NEW YORK — A day before Attorney General Jeff Sessions’ scheduled testimony before senators looking into Russian interference in the election, President Trump faced a new legal challenge Monday over whether his failure to divest his vast businesses is unconstitutional.
The Democratic attorneys general of Maryland and the District of Columbia filed a lawsuit contending that Trump’s continuing ownership of the businesses undermined public trust and violated constitutional bans against accepting payments from foreign governments.
The complaint, filed in a Maryland federal court, makes many of the same arguments in a lawsuit filed earlier this year by a Washington watchdog organization in a New York federal court.
But some legal analysts said the new suit may progress further because the plaintiffs were government entities, which could have stronger standing to sue the president.
In a separate development Monday, PBS reported that a friend of Trump said the president is considering ‘‘terminating’’ special counsel Robert Mueller, who is leading an independent investigation into Russia’s meddling in the election.
“I think he’s considering perhaps terminating the special counsel. I think he’s weighing that option,’’ Newsmax CEO Chris Ruddy said on “PBS NewsHour.” The White House did not immediately respond to the report.
Under current Justice Department regulations, such a firing would have to be done by Sessions’ deputy, Rod Rosenstein, not the president — though those regulations could be set aside.
Sessions has agreed to testify in open session Tuesday before the Senate Intelligence Committee, which is expected to question him about his Russian contacts during the election campaign and his role in the firing of FBI director James Comey.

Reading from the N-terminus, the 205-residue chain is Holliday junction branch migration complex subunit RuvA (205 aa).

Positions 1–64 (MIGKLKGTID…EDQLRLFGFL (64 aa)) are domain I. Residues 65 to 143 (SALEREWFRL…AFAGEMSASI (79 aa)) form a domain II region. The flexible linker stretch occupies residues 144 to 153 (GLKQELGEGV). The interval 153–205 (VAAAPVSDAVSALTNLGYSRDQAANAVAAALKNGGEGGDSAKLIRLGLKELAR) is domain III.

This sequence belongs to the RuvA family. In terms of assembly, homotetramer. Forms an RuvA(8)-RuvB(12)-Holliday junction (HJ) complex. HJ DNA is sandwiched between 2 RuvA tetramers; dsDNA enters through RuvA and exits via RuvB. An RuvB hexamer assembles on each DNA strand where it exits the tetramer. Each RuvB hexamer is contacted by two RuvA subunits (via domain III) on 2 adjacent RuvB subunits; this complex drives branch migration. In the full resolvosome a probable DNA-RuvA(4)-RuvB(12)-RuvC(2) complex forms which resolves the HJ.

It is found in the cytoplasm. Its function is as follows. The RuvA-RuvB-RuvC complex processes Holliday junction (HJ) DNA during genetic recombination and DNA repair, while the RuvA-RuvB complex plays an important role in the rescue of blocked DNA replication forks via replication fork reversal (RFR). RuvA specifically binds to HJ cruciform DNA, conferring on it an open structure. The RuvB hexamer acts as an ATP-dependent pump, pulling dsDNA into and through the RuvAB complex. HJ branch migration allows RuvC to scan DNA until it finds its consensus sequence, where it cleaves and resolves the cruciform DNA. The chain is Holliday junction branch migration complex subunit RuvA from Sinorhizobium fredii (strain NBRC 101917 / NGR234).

The Justice Department said Sessions requested that the hearing be open because he ‘‘believes it is important for the American people to hear the truth directly from him.’’ The attorney general is expected to defend his interactions with both Russian officials and Comey.
The White House on Monday continued to avoid the question of whether it has recordings of conversations between Trump and Comey. The Secret Service said it does not have any but did not rule out their existence in other offices.
The lawsuit against Trump from Maryland and the District of Columbia is part of a broader, coordinated effort by the president’s critics to force him to defend his ownership of his business empire.
Some congressional Democrats are expected to file a third lawsuit, as early as this week, also arguing that the president’s behavior is unconstitutional.
The Constitution prohibits federal officials from accepting gifts or emoluments from foreign governments. It also prohibits the president from accepting economic benefits or emoluments from federal or state governments, other than his salary. But in 230 years, no court has interpreted what exactly constitutes an emolument.
Brian E. Frosh, the Maryland attorney general, said if the lawsuit progressed to the discovery phase, he and Karl Racine, attorney general for the District of Columbia, would seek to obtain the president’s tax returns to gauge the extent of his business dealings.